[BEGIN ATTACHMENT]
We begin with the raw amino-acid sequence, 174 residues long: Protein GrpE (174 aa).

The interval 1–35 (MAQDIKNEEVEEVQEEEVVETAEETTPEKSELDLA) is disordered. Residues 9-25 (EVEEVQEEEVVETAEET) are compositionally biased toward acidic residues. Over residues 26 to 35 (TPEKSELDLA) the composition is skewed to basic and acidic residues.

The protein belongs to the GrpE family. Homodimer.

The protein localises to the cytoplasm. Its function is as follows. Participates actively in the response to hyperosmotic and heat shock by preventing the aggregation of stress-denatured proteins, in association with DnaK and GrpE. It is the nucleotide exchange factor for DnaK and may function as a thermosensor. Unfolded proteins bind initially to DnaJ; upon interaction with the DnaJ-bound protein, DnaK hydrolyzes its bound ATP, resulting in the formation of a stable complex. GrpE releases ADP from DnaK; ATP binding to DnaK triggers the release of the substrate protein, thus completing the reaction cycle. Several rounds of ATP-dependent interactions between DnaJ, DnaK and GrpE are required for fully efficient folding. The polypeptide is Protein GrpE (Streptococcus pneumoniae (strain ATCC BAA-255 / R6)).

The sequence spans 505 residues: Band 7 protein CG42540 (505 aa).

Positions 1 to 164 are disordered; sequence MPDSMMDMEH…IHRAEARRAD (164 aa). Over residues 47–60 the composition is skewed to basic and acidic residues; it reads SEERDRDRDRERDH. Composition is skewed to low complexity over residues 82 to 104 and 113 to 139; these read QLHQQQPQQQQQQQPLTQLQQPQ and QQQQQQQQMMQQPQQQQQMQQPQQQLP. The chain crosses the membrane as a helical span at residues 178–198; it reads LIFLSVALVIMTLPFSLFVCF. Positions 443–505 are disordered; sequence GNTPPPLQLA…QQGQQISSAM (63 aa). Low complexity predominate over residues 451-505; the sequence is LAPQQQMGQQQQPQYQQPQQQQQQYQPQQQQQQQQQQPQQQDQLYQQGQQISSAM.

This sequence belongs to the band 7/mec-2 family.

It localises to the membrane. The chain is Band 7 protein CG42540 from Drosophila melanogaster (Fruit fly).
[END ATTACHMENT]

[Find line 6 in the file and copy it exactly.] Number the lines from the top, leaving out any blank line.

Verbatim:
Positions 1 to 164 are disordered; sequence MPDSMMDMEH…IHRAEARRAD (164 aa). Over residues 47–60 the composition is skewed to basic and acidic residues; it reads SEERDRDRDRERDH. Composition is skewed to low complexity over residues 82 to 104 and 113 to 139; these read QLHQQQPQQQQQQQPLTQLQQPQ and QQQQQQQQMMQQPQQQQQMQQPQQQLP. The chain crosses the membrane as a helical span at residues 178–198; it reads LIFLSVALVIMTLPFSLFVCF. Positions 443–505 are disordered; sequence GNTPPPLQLA…QQGQQISSAM (63 aa). Low complexity predominate over residues 451-505; the sequence is LAPQQQMGQQQQPQYQQPQQQQQQYQPQQQQQQQQQQPQQQDQLYQQGQQISSAM.